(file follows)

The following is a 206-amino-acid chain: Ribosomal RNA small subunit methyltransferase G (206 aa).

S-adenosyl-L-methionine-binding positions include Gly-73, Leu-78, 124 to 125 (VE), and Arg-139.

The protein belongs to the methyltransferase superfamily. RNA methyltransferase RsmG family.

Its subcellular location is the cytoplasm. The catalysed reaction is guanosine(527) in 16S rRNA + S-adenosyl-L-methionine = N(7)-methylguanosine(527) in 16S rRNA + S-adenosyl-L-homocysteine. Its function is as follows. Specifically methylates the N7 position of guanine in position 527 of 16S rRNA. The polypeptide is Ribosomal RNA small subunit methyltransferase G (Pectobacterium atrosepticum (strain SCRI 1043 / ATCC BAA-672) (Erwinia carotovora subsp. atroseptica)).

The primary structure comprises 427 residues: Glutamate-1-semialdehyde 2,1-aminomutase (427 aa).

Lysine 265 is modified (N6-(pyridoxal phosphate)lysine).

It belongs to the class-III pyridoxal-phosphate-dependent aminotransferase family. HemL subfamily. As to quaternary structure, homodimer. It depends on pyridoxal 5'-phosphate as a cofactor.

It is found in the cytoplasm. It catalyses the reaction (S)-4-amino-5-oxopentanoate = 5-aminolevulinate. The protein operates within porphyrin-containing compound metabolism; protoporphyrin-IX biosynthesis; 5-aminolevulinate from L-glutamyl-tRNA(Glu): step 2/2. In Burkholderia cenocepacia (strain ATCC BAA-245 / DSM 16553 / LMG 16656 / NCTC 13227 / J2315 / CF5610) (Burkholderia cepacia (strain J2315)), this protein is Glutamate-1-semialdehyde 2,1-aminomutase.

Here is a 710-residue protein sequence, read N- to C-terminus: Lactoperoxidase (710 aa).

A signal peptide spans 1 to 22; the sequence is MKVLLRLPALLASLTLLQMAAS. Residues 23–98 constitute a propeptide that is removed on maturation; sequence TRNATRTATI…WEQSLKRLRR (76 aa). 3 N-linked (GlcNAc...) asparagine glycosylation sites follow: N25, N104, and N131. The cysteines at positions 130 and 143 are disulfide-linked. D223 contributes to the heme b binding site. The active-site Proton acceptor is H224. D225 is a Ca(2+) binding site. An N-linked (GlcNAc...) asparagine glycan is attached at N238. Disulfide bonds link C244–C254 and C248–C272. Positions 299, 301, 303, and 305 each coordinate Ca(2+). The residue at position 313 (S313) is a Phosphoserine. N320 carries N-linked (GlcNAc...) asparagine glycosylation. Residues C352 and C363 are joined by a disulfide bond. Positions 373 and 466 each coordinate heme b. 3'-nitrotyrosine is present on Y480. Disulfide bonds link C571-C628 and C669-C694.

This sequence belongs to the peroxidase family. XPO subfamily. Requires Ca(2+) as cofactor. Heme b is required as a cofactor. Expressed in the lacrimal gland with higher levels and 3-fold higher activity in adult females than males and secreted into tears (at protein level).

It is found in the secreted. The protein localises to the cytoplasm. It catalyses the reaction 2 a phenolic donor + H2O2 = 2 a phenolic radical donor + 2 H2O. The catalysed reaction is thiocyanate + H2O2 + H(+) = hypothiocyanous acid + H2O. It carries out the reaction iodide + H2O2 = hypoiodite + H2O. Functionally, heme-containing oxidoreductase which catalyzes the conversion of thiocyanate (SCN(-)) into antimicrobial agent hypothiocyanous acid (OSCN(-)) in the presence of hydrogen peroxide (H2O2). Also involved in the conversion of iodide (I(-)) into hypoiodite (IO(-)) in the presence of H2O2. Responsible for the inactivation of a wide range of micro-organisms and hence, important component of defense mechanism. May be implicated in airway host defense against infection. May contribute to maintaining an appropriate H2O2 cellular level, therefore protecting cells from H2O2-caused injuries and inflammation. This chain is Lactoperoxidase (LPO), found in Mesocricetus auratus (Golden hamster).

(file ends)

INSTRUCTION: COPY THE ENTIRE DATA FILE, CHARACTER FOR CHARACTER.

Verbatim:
The following is a 206-amino-acid chain: Ribosomal RNA small subunit methyltransferase G (206 aa).

S-adenosyl-L-methionine-binding positions include Gly-73, Leu-78, 124 to 125 (VE), and Arg-139.

The protein belongs to the methyltransferase superfamily. RNA methyltransferase RsmG family.

Its subcellular location is the cytoplasm. The catalysed reaction is guanosine(527) in 16S rRNA + S-adenosyl-L-methionine = N(7)-methylguanosine(527) in 16S rRNA + S-adenosyl-L-homocysteine. Its function is as follows. Specifically methylates the N7 position of guanine in position 527 of 16S rRNA. The polypeptide is Ribosomal RNA small subunit methyltransferase G (Pectobacterium atrosepticum (strain SCRI 1043 / ATCC BAA-672) (Erwinia carotovora subsp. atroseptica)).

The primary structure comprises 427 residues: Glutamate-1-semialdehyde 2,1-aminomutase (427 aa).

Lysine 265 is modified (N6-(pyridoxal phosphate)lysine).

It belongs to the class-III pyridoxal-phosphate-dependent aminotransferase family. HemL subfamily. As to quaternary structure, homodimer. It depends on pyridoxal 5'-phosphate as a cofactor.

It is found in the cytoplasm. It catalyses the reaction (S)-4-amino-5-oxopentanoate = 5-aminolevulinate. The protein operates within porphyrin-containing compound metabolism; protoporphyrin-IX biosynthesis; 5-aminolevulinate from L-glutamyl-tRNA(Glu): step 2/2. In Burkholderia cenocepacia (strain ATCC BAA-245 / DSM 16553 / LMG 16656 / NCTC 13227 / J2315 / CF5610) (Burkholderia cepacia (strain J2315)), this protein is Glutamate-1-semialdehyde 2,1-aminomutase.

Here is a 710-residue protein sequence, read N- to C-terminus: Lactoperoxidase (710 aa).

A signal peptide spans 1 to 22; the sequence is MKVLLRLPALLASLTLLQMAAS. Residues 23–98 constitute a propeptide that is removed on maturation; sequence TRNATRTATI…WEQSLKRLRR (76 aa). 3 N-linked (GlcNAc...) asparagine glycosylation sites follow: N25, N104, and N131. The cysteines at positions 130 and 143 are disulfide-linked. D223 contributes to the heme b binding site. The active-site Proton acceptor is H224. D225 is a Ca(2+) binding site. An N-linked (GlcNAc...) asparagine glycan is attached at N238. Disulfide bonds link C244–C254 and C248–C272. Positions 299, 301, 303, and 305 each coordinate Ca(2+). The residue at position 313 (S313) is a Phosphoserine. N320 carries N-linked (GlcNAc...) asparagine glycosylation. Residues C352 and C363 are joined by a disulfide bond. Positions 373 and 466 each coordinate heme b. 3'-nitrotyrosine is present on Y480. Disulfide bonds link C571-C628 and C669-C694.

This sequence belongs to the peroxidase family. XPO subfamily. Requires Ca(2+) as cofactor. Heme b is required as a cofactor. Expressed in the lacrimal gland with higher levels and 3-fold higher activity in adult females than males and secreted into tears (at protein level).

It is found in the secreted. The protein localises to the cytoplasm. It catalyses the reaction 2 a phenolic donor + H2O2 = 2 a phenolic radical donor + 2 H2O. The catalysed reaction is thiocyanate + H2O2 + H(+) = hypothiocyanous acid + H2O. It carries out the reaction iodide + H2O2 = hypoiodite + H2O. Functionally, heme-containing oxidoreductase which catalyzes the conversion of thiocyanate (SCN(-)) into antimicrobial agent hypothiocyanous acid (OSCN(-)) in the presence of hydrogen peroxide (H2O2). Also involved in the conversion of iodide (I(-)) into hypoiodite (IO(-)) in the presence of H2O2. Responsible for the inactivation of a wide range of micro-organisms and hence, important component of defense mechanism. May be implicated in airway host defense against infection. May contribute to maintaining an appropriate H2O2 cellular level, therefore protecting cells from H2O2-caused injuries and inflammation. This chain is Lactoperoxidase (LPO), found in Mesocricetus auratus (Golden hamster).